TEEN HEALTH Published December7, 2015 By Milafel Hope Dacanay

Children May Be Screened for Depression, Cholesterol, and HIV

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Parents, here's a heads-up: you may be spending more time with your pediatrician in the future.

The American Academy of Pediatrics (AAP) has just released its list of preventive pediatric health care online on Monday, Dec. 17. It will be part of the first month's issue of Pediatrics next year.

Some of the changes include routine eye screening for 18 years old and below based on risk assessment only. This is because the group has found new evidence that suggests low-risk children do not develop new vision problems often.

Girls are advised to undergo cervical dysplasia screening only when they reach the age of 21. Previous recommendation said that girls between the ages of 13 and 21 should undergo risk-assessment-based screening routinely. Cervical dysplasia is a condition where precancerous cells are detected in the cervix.

Many types of screening tests have been added. These include an HIV screening, which should be conducted among teens from 16 to 18 years old. According to AAP, new statistics reveal that children as young as 13 can acquire HIV infection, which can be transmitted through contact with contaminated fluid such as during sexual intercourse. At least 1 in every 4 diagnosed infections happens among teens from 13 to 24. More than 55% of these sufferers are undiagnosed.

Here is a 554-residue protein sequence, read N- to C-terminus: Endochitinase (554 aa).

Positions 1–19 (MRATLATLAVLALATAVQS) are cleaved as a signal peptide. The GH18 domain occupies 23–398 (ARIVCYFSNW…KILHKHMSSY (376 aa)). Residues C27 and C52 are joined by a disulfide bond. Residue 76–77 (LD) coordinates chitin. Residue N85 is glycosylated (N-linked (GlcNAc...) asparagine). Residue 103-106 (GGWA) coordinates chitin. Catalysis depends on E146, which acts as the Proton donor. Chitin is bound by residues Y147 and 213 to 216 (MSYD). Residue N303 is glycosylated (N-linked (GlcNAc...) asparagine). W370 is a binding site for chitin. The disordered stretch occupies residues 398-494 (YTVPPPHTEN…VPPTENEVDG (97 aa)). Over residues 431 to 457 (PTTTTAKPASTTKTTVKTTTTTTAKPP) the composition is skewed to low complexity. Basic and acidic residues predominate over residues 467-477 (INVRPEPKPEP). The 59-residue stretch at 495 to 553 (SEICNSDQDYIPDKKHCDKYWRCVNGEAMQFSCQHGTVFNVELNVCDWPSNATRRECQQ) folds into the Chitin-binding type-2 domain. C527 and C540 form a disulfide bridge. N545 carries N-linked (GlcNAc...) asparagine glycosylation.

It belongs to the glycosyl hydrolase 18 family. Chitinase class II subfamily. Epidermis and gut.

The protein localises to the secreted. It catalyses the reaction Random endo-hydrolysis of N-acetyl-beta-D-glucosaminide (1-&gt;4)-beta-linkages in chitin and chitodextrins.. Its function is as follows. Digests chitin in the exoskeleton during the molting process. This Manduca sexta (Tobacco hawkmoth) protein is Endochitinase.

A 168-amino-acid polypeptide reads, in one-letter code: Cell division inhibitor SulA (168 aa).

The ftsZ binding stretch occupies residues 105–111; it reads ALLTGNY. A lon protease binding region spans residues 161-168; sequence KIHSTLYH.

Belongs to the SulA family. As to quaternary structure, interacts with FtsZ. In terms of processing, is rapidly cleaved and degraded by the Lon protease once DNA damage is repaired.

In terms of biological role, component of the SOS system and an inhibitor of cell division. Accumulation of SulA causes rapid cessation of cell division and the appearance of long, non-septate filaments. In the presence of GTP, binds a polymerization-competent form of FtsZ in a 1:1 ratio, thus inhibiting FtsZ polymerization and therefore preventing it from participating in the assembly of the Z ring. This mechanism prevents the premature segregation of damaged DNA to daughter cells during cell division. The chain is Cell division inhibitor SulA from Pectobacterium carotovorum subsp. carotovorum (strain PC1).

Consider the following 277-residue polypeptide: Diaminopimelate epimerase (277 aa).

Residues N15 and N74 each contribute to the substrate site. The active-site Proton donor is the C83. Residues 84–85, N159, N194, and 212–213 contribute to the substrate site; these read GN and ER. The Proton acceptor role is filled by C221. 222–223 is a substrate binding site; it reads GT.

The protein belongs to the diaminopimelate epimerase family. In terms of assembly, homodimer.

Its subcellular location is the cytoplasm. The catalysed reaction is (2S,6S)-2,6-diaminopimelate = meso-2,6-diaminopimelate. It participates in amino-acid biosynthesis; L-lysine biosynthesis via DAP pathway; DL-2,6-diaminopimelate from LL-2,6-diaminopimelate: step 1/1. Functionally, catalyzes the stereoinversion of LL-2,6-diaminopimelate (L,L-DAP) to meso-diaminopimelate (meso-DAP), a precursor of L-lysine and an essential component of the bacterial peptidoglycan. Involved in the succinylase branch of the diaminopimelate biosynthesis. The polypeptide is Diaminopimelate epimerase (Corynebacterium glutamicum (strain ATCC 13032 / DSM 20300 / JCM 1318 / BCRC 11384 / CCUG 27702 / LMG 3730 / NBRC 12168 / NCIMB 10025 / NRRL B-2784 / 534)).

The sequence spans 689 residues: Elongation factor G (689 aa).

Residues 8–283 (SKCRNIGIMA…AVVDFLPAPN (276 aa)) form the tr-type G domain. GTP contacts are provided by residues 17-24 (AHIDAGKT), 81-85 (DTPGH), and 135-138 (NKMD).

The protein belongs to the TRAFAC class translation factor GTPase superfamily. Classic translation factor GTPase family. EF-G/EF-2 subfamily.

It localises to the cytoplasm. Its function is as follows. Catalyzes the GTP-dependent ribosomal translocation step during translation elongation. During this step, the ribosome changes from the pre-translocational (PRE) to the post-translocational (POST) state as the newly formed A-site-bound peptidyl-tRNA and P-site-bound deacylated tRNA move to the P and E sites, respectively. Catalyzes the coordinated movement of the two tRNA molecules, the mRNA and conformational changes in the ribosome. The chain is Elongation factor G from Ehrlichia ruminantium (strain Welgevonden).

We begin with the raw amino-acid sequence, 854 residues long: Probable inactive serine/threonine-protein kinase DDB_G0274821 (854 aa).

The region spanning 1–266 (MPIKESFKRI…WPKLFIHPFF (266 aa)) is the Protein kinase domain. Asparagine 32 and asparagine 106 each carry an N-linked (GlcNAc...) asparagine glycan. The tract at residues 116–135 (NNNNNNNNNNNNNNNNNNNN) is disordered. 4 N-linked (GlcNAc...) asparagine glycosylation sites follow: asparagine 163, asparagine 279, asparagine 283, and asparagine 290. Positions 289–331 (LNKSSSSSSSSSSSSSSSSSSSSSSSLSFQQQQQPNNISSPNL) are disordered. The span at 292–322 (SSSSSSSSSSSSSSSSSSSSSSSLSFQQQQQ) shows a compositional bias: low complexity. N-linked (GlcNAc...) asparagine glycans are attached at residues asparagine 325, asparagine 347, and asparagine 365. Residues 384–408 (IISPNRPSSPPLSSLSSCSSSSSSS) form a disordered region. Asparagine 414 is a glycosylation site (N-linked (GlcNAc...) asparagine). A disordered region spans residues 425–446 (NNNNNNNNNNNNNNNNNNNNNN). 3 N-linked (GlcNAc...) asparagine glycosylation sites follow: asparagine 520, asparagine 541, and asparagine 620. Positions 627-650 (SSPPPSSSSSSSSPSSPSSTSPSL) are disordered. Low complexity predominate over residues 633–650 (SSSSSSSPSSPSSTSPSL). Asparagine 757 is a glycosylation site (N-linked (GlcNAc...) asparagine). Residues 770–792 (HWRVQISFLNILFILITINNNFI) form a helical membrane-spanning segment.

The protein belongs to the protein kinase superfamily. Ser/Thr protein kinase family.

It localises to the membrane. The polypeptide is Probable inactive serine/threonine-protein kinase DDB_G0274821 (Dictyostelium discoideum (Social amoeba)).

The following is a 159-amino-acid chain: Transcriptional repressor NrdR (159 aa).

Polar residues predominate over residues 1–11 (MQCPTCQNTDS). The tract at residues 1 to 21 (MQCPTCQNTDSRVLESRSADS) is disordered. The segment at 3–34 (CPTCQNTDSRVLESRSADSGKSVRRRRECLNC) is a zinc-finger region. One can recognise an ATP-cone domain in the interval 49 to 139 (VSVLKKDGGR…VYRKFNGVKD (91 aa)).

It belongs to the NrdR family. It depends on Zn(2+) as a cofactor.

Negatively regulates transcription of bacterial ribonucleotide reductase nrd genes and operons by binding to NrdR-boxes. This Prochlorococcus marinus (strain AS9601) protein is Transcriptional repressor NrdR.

Teens from 11 to 21 years old will also be screened every year for depression. AAP suggests using CRAFFT questionnaires to determine possible addiction to alcohol and drug. CRAFFT stands for car, relax, forget, friends, and trouble.

Fluoride varnish is also recommended for children between six months and five years to help combat dental cavities. Newborns, meanwhile, will be checked for a congenital heart disease with pulsing oximetry before they can be discharged from the hospital. This exam is on top of the newborn screening test.

As childhood obesity increases in the country, cholesterol screening is also now applicable to children, at least for those who are 9 years old to 11 years old.

The primary consideration for the changes and additions is to spot health risks that can be life threatening once the children become adults.

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